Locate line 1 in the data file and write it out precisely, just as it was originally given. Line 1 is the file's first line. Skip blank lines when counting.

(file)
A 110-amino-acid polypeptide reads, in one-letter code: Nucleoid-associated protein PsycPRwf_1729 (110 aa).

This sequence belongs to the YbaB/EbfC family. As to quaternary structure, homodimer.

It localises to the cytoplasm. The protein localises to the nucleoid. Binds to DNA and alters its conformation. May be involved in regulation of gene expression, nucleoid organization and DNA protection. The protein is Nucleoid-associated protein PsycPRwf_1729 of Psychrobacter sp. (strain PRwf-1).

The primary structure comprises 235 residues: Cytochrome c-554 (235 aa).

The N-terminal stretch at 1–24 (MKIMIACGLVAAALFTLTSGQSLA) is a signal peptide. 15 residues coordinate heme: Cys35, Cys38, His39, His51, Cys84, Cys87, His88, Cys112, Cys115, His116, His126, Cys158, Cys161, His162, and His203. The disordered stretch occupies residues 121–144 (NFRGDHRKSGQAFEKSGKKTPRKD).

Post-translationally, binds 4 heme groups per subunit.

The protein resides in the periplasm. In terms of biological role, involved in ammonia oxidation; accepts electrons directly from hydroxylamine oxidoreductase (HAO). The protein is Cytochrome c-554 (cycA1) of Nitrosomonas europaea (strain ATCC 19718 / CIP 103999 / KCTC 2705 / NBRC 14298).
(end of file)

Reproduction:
A 110-amino-acid polypeptide reads, in one-letter code: Nucleoid-associated protein PsycPRwf_1729 (110 aa).